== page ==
"Anyone who stops learning is old, whether at 20 or 80," Henry Ford said.
We agree. In our quest to stay young and spry, I asked a few of my Fool colleagues what they learned in 2010. Here's what they had to say.
Anand Chokkavelu, CFA, Fool contributor: In 2010, I really solidified my belief that when it comes to beating the market, the buy-in price on stocks is underrated. Let me illustrate with two simple examples.
- I can't think of a more steady, boring company than Coca-Cola
. It's been around for decades and will continue to chug along for decades more. Its stock's volatility reflects this steadiness with a beta of just 0.59. Yet, even this low-volatility stock's shares have traded 33% higher at its highs than its lows this past year. The business ain't 33% different. (NYSE: KO)
been a disaster in 2010 because of its Gulf oil spill this past April. Even non-investors know how bad an investment it's been. However, if you would have bought near 2009's lows, you'd actually be up on your investment today. Kinda crazy. (NYSE: BP)
If you're like me, once you find a great company or story stock, you have the urge to immediately buy in before you miss your chance. But I've been most successful in stock picking when I've ignored my fears of a runaway stock price and forced myself to wait and buy on weakness. Know that sometimes a stock's price will run away from you and never come back. But also know that there are thousands of stocks out there and returns tend to grow proportionately with patience.
Matt Koppenheffer, Fool contributor: Most of the best investing wisdom I've come across is pretty simple and very timeless. In fact, much of it boils down to the oft-repeated, cliched investing aphorism from Warren Buffett: "Be fearful when others are greedy, and greedy when others are fearful."
I didn't need 2010 to teach me that, but there were plenty of good reminders of that during the year. One that sticks out in particular to me is the case of BP. Following the Macondo blowout in April, the market got extremely pessimistic about the company, with reports swirling that it could go bankrupt or have its assets seized by the U.S. government.
The spill has cost BP a ton of money and the fallout isn't over with yet, but the news cycle has moved on and people have realized that the company not only will survive but still has valuable assets to move forward with. Currently, the stock trades at almost 30% less than where it was prior to the spill, but it's up 17% from where I highlighted it as an opportunity and more than 60% from the point of maximum pessimism -- and I don't think it's done recovering.
And frankly, BP wasn't even the best pick from the oil spill fallout -- both Transocean
Alex Dumortier, Fool contributor: To paraphrase P.T. Barnum: In 2010, I learned that the Fed can fool most of the people some of the time ... particularly when it offers those people a short-term financial incentive. The 20% run-up in stock prices since Aug. 26 -- the day before Chairman Ben Bernanke's speech hinting at QE2 -- is more of what legendary stock investor Seth Klarman described in May as a "Hostess Twinkie market ... nothing was natural." (Small-cap stocks are up 32% over the same period!) I recognize that part of the advance is attributable to improving economic data, but stocks already looked somewhat pricey at the end of August.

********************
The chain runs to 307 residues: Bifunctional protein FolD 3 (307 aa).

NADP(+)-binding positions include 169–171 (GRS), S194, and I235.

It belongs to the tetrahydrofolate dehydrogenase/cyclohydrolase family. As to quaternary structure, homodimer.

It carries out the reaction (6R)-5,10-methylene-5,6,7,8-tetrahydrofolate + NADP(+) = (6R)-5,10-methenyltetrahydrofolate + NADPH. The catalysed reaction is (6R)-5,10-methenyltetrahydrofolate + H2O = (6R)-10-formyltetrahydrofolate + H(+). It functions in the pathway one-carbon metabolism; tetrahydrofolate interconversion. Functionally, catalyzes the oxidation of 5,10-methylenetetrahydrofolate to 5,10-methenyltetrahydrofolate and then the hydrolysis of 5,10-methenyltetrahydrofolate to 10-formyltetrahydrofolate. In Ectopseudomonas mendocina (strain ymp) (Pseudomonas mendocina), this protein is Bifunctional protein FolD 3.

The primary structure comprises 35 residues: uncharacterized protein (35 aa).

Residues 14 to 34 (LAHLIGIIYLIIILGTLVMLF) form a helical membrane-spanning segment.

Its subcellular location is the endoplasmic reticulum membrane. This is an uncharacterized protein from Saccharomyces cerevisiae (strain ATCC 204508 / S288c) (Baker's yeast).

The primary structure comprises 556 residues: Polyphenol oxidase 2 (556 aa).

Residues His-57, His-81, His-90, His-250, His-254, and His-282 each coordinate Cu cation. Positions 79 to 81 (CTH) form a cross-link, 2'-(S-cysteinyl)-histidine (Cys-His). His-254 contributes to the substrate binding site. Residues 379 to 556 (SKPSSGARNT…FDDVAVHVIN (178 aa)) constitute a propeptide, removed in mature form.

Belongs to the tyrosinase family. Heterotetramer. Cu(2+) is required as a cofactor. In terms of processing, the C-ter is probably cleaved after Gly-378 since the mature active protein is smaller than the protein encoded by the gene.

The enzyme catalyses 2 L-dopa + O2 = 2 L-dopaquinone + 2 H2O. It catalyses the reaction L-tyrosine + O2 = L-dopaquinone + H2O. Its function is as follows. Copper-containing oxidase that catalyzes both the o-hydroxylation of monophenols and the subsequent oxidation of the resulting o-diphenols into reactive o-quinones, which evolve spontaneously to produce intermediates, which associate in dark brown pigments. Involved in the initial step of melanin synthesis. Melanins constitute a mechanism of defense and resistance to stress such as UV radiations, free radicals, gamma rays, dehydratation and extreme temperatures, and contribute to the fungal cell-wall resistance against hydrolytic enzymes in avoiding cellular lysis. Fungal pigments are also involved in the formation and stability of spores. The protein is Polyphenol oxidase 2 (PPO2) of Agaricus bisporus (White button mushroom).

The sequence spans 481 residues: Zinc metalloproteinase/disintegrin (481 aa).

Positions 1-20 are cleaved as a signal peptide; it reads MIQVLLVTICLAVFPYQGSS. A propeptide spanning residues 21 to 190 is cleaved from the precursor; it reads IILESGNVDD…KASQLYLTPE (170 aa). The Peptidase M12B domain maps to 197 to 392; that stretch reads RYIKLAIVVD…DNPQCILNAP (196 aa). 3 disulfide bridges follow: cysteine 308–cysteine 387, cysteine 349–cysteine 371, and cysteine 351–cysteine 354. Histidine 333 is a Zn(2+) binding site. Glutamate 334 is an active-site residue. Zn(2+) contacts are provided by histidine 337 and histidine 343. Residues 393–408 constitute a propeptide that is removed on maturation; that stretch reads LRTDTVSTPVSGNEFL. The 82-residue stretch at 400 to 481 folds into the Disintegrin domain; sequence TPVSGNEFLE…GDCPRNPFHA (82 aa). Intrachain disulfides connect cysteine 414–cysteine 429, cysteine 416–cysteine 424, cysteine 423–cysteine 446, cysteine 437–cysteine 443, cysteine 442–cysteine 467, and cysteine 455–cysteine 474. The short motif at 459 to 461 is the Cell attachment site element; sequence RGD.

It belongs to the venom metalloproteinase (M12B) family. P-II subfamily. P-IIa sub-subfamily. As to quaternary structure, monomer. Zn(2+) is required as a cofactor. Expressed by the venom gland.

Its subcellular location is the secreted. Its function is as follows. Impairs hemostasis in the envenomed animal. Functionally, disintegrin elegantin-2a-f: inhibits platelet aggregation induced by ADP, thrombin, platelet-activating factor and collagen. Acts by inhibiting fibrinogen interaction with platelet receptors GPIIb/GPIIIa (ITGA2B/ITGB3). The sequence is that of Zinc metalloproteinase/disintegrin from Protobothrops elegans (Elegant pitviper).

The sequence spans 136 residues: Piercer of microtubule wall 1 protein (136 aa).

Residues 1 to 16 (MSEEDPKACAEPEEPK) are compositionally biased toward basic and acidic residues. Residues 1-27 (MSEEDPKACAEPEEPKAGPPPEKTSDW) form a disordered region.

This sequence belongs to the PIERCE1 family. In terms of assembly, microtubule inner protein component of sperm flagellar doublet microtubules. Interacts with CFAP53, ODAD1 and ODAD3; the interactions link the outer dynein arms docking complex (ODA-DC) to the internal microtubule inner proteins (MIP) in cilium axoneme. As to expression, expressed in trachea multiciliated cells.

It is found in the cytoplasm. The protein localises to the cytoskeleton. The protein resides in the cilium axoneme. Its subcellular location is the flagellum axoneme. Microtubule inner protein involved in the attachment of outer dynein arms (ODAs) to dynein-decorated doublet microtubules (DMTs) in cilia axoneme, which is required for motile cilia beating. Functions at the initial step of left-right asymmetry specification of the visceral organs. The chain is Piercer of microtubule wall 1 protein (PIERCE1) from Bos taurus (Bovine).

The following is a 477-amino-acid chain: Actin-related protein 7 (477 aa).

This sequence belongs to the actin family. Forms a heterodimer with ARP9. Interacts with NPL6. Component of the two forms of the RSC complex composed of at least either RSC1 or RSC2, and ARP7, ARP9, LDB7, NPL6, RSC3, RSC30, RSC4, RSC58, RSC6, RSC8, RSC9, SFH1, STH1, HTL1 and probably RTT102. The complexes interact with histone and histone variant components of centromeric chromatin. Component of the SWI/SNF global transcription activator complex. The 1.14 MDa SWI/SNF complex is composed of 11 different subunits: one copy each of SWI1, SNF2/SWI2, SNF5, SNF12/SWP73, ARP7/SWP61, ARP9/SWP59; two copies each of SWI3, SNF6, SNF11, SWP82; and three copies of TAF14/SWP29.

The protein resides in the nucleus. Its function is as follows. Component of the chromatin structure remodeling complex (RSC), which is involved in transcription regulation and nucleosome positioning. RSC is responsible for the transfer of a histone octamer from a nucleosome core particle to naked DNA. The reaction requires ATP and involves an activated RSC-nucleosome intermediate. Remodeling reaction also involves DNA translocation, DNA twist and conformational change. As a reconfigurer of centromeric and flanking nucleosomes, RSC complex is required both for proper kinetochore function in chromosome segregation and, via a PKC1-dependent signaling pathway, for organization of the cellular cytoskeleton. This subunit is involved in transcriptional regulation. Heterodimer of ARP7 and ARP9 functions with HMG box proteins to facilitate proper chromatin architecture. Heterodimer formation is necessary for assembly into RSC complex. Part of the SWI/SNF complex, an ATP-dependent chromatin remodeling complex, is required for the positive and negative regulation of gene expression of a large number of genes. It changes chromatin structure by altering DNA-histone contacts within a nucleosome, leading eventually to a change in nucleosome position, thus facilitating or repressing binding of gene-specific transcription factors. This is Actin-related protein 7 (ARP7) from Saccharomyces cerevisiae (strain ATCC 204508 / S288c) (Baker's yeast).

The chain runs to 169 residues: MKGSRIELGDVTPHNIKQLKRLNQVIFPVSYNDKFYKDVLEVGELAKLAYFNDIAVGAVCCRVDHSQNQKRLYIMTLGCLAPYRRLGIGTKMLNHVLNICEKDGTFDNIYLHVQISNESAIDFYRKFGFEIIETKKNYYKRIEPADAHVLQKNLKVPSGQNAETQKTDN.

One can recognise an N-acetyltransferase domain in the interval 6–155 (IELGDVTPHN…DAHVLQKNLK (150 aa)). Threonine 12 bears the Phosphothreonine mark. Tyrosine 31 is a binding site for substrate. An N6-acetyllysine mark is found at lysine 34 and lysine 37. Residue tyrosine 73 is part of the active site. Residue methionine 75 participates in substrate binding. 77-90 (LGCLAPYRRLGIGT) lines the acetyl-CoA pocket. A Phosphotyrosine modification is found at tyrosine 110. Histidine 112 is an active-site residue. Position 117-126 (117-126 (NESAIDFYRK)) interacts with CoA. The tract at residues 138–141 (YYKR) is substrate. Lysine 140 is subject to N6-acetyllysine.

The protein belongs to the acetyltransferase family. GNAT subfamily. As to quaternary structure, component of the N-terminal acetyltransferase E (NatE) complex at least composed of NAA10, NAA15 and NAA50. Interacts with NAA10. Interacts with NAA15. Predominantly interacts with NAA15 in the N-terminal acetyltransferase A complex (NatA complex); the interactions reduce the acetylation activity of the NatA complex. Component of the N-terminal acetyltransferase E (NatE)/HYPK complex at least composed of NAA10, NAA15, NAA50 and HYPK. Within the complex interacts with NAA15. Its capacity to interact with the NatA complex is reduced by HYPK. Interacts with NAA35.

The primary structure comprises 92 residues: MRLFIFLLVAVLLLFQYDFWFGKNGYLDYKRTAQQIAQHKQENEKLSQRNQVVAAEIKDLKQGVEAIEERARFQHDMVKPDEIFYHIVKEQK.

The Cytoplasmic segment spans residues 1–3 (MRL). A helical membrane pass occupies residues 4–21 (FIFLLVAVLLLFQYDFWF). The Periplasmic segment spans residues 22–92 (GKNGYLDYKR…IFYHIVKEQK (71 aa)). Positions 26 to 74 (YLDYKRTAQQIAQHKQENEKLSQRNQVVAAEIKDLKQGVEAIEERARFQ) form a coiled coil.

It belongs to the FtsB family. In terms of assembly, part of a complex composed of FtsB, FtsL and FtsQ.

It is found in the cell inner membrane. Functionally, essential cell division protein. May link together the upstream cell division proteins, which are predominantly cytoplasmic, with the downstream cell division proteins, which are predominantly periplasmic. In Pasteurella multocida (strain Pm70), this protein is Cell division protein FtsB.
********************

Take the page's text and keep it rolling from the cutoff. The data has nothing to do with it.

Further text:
Many financial professionals (and pundits), who are focused on minimizing career risk rather than maximizing clients' wealth, are herding investors into the market with cries of "Don't fight the Fed!" Against this backdrop of exuberance, I'll continue to do as I've done throughout 2010, orienting stock investors toward the highest-quality segment of the market, which is by far the most attractive. As I wrote recently, it's difficult to go far wrong when you buy Gibraltar-esque franchises like Cisco
Morgan Housel, Fool contributor: Almost everything got better in 2010. The Dow will finish the year up about 11%. The labor market added 82,000 jobs per month after losing almost 400,000 per month in 2009. Consumer spending rose to a new high. Corporate profits hit a new high. Debt payments as a percentage of disposable income fell to the lowest level since 1999. The list goes on.
What did I learn from it? Opportunity missed. I bought a little near the lows in March 2009 -- where stocks have rallied almost 90% from -- and tiptoed back in over the past year. But nothing like I should have in hindsight. Sure, hindsight is 20-20, but I think a lot of people, including myself, missed most of the Buffett rule Matt mentions: Be fearful when others are greedy and greedy when others are fearful.
We've repeated this line so many times it hurts. But when blatant fear came in 2009, guess what? I was fearful, too. Most of us were. Chin on the floor. Stunned. Deer in the headlights. Couldn't believe what was happening. Buffett's rule can be humbling when you realize that understanding contrarianism and being contrarian are two very different things. That's what I learned in 2010 as the magnitude of the opportunity missed became clearer, and it's something I hope to improve on come the next crisis.
What about you? Tell us what you learned in the comment section below.